Cookbooks have been on my mind lately. It started with a few readers contacting me to ask about my favourite cookbooks. Then for my Masters subject last semester, I wrote and delivered a presentation on the future of cookbooks, which involved many hours of research into sales, trends and the differences between print and digital offerings. I made a few optimistic predictions, and now I’m wondering if they were a little premature.
Last week the food publishing scene in Australia suffered a huge loss with the news that Penguin’s well-known food and lifestyle imprint, Lantern, will scale back its publications. Lantern’s publisher, the delightful Julie Gibbs, is set to depart by the end of the year. In other sad news, ABC shops will also disappear from Australian shopping centres as they move to a purely online retail presence. Ugh – it’s left me a little depressed.
It’s clear that the food publishing industry is experiencing challenging times, particularly in Australia where our bookselling landscape is still recovering from the demise of Red Group (Borders) and Angus & Robertson. Another major Australian publisher, Murdoch Books, was swallowed by Allen & Unwin back in 2012. Finding a way to commercialise digital cookbook content is another big issue.
Despite all my research this year, I feel uncertain of what the future holds for cookbook publishing in Australia. Simon Thomsen, a well-known Australian food writer, writes on Business Insider that, “cutbacks at Lantern essentially herald the end of the golden era of cookbook publishing.” Say it isn’t so!
I do know that there are a lot of people out there who, like me, love and treasure print cookbooks. So I thought I’d introduce a monthly post about cookbooks as well as an Instagram hashtag # cookbookchat for cookbook lovers to share our favourites. You can find me on Instagram @salwilsonwords. Let’s spread the cookbook love!
The theme for July is: what cookbooks are you cooking from at the moment? These are the books with recipes you’ve tried; the pages probably have a spatter here or there. Whether the books are new releases or well-loved classics, I’d love to see and read about the dishes you’ve been whipping up.
I’ll go first. Here are my July cookbook favourites:
Made in Italy by Silvia Colloca
I was given this gorgeous cookbook last Christmas after providing a few not-so-subtle hints to my husband. I’d enjoyed reading Silvia’s blog, Silvia’s Cucina, and I was intrigued by the book’s focus on lesser known Italian regions like Abruzzo, Molise, and Marche. Most of the recipes come with a substantial, well written headnote describing the provenance of the dish. I also love the book’s paper stock and the stunning photography by Carla Coulson and Chris Chen, two of the best in the business (and it’s published by Lantern). Recipes I’ve made include the torta di mele, broken pasta and lentil soup, noodles with zucchini blossom, and the apricot and olive oil cake. If you love Italian food, I highly recommend it.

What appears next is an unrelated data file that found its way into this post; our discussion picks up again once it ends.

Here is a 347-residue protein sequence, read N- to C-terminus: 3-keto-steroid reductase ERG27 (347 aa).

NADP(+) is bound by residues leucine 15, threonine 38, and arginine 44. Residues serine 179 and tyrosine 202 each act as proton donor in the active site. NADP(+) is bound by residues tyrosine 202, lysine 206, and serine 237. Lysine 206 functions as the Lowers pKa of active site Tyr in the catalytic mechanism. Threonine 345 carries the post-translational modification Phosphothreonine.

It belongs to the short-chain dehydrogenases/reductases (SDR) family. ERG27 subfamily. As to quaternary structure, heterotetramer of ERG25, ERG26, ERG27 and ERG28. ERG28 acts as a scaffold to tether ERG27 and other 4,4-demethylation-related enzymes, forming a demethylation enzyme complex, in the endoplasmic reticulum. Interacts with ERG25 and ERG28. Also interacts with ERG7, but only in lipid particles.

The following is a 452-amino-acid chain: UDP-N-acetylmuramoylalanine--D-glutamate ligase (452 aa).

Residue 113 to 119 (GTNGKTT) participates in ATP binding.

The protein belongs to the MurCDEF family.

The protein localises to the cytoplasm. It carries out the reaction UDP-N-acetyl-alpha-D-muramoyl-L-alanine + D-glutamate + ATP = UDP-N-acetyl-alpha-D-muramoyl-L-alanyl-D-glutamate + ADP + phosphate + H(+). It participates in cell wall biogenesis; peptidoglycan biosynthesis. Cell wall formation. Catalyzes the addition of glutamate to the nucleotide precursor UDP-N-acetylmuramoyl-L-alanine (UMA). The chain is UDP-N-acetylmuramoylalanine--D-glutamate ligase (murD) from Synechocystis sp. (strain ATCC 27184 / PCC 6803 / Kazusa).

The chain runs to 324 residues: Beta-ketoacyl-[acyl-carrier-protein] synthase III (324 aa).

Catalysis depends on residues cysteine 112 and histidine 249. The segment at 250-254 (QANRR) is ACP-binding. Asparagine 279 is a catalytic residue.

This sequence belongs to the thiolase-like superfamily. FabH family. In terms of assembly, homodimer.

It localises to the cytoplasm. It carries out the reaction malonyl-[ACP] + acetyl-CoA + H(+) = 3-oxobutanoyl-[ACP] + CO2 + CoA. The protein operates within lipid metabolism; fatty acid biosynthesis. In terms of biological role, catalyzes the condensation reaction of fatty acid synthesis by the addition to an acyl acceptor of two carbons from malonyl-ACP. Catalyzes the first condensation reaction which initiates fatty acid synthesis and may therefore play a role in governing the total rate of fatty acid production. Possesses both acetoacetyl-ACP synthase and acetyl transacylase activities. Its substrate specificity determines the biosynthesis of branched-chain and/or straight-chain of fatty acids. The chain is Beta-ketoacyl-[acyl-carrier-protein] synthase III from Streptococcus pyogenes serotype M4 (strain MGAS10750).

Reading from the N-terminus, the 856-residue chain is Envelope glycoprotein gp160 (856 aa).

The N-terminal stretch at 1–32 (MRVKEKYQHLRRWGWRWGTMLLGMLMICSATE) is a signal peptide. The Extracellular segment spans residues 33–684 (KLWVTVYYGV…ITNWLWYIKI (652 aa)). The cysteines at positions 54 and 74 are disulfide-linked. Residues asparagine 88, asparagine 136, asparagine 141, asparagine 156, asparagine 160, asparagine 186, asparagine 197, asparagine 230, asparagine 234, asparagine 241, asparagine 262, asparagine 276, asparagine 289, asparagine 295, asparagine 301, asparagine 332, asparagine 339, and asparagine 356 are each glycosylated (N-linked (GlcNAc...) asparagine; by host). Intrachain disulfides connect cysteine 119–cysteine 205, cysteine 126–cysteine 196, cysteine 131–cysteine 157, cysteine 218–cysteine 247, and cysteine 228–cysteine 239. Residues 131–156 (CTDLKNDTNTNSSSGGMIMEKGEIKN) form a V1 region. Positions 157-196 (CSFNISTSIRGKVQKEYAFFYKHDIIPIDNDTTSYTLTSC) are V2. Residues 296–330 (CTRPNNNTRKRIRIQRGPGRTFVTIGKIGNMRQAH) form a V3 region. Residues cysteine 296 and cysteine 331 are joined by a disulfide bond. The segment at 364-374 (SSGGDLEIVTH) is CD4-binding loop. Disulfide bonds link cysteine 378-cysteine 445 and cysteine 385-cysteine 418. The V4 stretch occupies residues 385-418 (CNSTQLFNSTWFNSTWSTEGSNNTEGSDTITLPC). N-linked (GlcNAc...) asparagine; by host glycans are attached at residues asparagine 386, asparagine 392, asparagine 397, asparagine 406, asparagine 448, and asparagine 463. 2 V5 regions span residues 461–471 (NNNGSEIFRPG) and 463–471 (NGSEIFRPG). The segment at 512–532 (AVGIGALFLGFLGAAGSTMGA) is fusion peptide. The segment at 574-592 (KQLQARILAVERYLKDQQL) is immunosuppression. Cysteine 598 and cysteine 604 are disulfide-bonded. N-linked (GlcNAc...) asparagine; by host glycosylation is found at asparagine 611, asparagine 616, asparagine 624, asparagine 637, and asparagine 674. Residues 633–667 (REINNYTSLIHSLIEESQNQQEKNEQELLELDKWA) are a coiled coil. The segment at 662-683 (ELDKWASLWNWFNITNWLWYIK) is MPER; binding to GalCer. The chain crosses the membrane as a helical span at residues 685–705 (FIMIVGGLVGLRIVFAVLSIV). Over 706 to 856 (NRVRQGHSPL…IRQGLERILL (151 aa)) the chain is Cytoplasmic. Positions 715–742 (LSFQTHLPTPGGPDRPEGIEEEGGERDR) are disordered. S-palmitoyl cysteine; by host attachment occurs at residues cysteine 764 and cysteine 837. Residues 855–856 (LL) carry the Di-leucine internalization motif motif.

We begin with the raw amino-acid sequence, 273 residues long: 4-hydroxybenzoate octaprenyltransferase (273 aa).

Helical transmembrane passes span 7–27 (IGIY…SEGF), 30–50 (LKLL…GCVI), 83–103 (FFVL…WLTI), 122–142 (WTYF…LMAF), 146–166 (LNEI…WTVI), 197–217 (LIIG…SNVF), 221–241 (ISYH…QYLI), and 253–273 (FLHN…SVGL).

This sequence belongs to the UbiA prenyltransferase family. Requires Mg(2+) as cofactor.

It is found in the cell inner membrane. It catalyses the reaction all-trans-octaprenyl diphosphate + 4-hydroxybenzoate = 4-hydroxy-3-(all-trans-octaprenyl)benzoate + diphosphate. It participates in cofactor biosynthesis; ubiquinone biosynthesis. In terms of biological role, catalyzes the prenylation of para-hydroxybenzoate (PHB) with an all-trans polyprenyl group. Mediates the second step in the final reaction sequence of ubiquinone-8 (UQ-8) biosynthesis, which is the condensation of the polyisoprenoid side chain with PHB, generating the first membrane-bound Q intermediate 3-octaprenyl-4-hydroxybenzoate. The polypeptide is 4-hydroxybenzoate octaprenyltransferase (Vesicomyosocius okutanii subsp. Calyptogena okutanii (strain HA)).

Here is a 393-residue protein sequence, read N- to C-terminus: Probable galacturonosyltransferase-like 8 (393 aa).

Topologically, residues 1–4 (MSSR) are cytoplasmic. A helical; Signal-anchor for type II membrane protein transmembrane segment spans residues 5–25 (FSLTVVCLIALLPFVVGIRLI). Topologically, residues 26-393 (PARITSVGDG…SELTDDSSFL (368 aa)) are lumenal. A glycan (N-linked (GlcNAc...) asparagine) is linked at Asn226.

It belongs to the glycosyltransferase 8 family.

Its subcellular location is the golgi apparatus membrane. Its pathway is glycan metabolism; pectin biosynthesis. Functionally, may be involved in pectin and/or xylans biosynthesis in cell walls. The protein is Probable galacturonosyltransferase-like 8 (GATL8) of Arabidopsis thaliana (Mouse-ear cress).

One Dish, Two Ways by Jane Kennedy
I love the premise for this cookbook: cook one meal for the whole family, but adapt it so the kids and adults have slightly different versions. Not only are the recipes practical (Jane is a mother of five, after all), but you’ll laugh out loud at her keeping-it-real commentary. Some of our favourite dishes include the zucchini and carrot fritters, Vietnamese pork meatballs, grilled BLT salad, and Pad Thai. Oh and it also contains the recipe for Mamasita’s corn on the cob (which you MUST try if you’re in Melbourne). One for busy parents (and that’s all of us, right?!)
The Feast Goes On by Monday Morning Club
You know you’ve found a good cookbook when it looks like the picture below. I absolutely love the story of the Monday Morning Cooking Club (read about it on their website) and the work they do in preserving treasured recipes from the Jewish community and beyond. The book weaves recipes, history and personal recollections in a way that leaves a powerful impression on the reader. And most importantly, every dish I’ve made has been delicious: zucchine marinate, pollo con salsa, salmon crumble, and the prune and chocolate cake to name a few. It’s a great gift for family members who love to cook.
Nigella Express by Nigella Lawson
I’m an unabashed fan of Nigella and I’ve cooked so many dishes from this book since I bought it about eight years ago. It’s packed with simple recipes with headnotes written in Nigella’s signature tone, and I can just imagine her nibbling on leftovers at the fridge while I read them. Dishes that regularly feature on our weeknight repertoire include the mirin-glazed salmon, sesame and peanut noodles, and the noodle soup for needy people (love this recipe title!). Perfect for fuss-free family dinners and impromptu entertaining.